Parliament saw a stormy exchange of words earlier this week as Smriti Irani put up a strongly-worded defence of the Human Resource Development Ministry, which she heads, for its handling of the protests at the Jawaharlal Nehru University. As with most heated exchanges of words in Parliament, a lot was said on the floor of the House which was not permitted to go on record as per the existing rules of procedure. But while there was much expunging that took place, there were questions over whether political decisions had a part to play in which words got out of the records.
A report in The Indian Express pointed out that while references to the RSS, Delhi MLA OP Sharma were expunged, the references to JNU students who have been accused of sedition remained on record. Section 352 of the Rules of Procedure and Conduct of Business for the Lok Sabha deals with regulations on what cannot be said on the floor of the House. Members are disallowed from making a personal reference while making an allegation against another member of the House, which can explain the decision to expunge the references to Rahul Gandhi, Arvind Kejriwal, and OP Sharma. However, it was not clear why the reference to the RSS, which is not (officially) a political organisation was removed.
On the other hand, the rules specifically state that members should not 'refer to any matter of fact on which a judicial decision is pending.' With not even a chargesheet having been filed as yet against the JNU students, the case would appear to fall squarely within this restriction. In fact, even Home Minister Rajnath Singh, speaking in Parliament later in the day, said that.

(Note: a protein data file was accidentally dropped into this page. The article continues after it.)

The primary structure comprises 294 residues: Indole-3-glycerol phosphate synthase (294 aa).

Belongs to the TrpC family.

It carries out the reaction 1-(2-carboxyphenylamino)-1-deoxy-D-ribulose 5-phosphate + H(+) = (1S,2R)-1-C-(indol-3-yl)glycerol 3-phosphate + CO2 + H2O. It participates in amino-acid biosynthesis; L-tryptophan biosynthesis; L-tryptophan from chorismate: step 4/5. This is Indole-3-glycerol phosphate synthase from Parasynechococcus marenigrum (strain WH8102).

Further, section 353 says, "No allegation of a defamatory or incriminatory nature shall be made by a member against any person unless the member has given adequate advance notice to the Speaker and also to the Minister concerned so that the Minister may be able to make an investigation into the matter for the purpose of a reply."
The official spokesperson for the Lok Sabha secretariat was quoted as saying by Catch News as the students were named as the 'context in which the minister listed their names' was relevant. On the other hand, the word RSS was said to have been expunged because of its 'context' and not the word per se.
However, the rules of procedure do not make any exception of 'relevant context' allowing names to be mentioned in pending judicial cases.
Another comment by Smriti Irani during his speech, during a reference to Rohith Vemula's death, has come under controversy after questions of factual accuracy were raised. Smriti Irani had claimed that a doctor had not been allowed near Rohith's body and that there had been no attempt to revive him. Reacting to her speech, the chief medical officer had said that she was called in moments after Rohith was found, and that he had been dead for at least two hours, as reported by NDTV.
While Smriti Irani had impressed some with her fiery oratory during her speech in Parliament, she appears to now be under the scanner for ignoring Parliamentary procedure and making factually inaccurate statements.